Acid reflux, also known as acid indigestion, is extremely common. It occurs when the lower esophageal sphincter (LES) doesn’t close properly. The LES is the muscle located between the esophagus and the stomach. It’s a one-way valve that normally opens for limited amounts of time when you swallow. When the LES fails to close completely, stomach contents and digestive juices can come back up into the esophagus.
The most common symptom of acid reflux is heartburn, which causes a burning sensation in the chest. Other symptoms may include regurgitation and difficulty swallowing. When acid reflux occurs more than twice per week, it is known as chronic acid reflux, or gastroesophageal reflux disease (GERD).
The thyroid and hyperthyroidism
The thyroid is a butterfly-shaped gland located in the neck. The thyroid gland is responsible for making hormones that regulate the body's metabolism, which is the body’s process of creating and using energy. There are several different disorders that can occur when the thyroid produces too many or too few hormones.
Hypothyroidism, or underactive thyroid, occurs when the thyroid doesn’t produce enough hormones. It interferes with the body’s ability to perform normal metabolic functions, such as effectively using energy from food products. Symptoms of hypothyroidism include weight gain and fatigue.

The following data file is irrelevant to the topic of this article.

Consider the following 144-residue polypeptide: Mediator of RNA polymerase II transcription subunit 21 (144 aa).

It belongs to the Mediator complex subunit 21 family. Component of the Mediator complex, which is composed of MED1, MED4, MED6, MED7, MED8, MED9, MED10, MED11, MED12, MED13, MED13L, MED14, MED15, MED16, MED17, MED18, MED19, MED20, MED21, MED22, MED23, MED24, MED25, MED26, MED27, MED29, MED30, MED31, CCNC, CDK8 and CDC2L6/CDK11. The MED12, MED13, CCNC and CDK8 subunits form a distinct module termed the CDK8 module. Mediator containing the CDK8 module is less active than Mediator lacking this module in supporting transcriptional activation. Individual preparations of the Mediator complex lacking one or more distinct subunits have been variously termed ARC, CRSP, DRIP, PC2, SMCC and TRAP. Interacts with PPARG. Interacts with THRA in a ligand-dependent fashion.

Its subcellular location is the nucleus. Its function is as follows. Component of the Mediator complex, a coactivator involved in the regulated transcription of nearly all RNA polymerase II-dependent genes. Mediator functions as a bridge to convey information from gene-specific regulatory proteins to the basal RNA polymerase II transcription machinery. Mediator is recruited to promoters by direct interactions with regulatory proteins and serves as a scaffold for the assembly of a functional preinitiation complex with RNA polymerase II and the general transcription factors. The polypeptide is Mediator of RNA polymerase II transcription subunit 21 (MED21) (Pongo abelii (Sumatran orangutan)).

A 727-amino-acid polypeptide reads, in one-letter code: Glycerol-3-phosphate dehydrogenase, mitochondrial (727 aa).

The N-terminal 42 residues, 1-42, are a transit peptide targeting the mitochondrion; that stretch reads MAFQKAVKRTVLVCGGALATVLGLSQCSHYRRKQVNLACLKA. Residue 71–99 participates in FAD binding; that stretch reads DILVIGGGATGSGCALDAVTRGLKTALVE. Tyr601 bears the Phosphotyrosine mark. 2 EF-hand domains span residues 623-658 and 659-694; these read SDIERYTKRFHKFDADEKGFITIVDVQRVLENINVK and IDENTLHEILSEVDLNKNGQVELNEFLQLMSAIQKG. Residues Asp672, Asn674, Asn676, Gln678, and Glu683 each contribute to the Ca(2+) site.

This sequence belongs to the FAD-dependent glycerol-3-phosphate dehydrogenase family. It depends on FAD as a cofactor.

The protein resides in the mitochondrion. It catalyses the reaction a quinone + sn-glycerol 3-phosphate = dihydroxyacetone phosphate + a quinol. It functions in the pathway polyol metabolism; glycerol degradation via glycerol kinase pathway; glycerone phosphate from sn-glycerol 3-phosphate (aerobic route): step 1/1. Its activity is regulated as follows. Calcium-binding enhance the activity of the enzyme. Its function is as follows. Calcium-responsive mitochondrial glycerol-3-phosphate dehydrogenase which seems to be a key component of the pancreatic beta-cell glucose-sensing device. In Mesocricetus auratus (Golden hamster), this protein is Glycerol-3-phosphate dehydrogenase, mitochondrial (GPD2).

The acid reflux-thyroid connection
Although there isn’t a direct link between acid reflux and thyroid disease, this relationship can be seen in those with an underactive thyroid. This is especially true if it’s due to Hashimoto disease, which is an autoimmune disease where the thyroid tissue is destroyed.
It’s thought that Hashimoto disease is associated with an esophageal motility disorder that can lead to heartburn and reflux symptoms. Also, those with hypothyroidism have a tendency to be overweight or obese due to a lack of thyroid hormone. This also increases the risk for reflux symptoms.
Talk to your doctor
If you have a thyroid disease and also have acid reflux, talk to your doctor. Your doctor can help you find ways to relieve your acid reflux, without affecting your thyroid function further.
If you have acid reflux and think it may be related to your thyroid, see if you have other symptoms of hypothyroidism. If you do, talk to your doctor. They can test you for this condition. If the diagnosis is hypothyroidism, they can prescribe the proper treatment.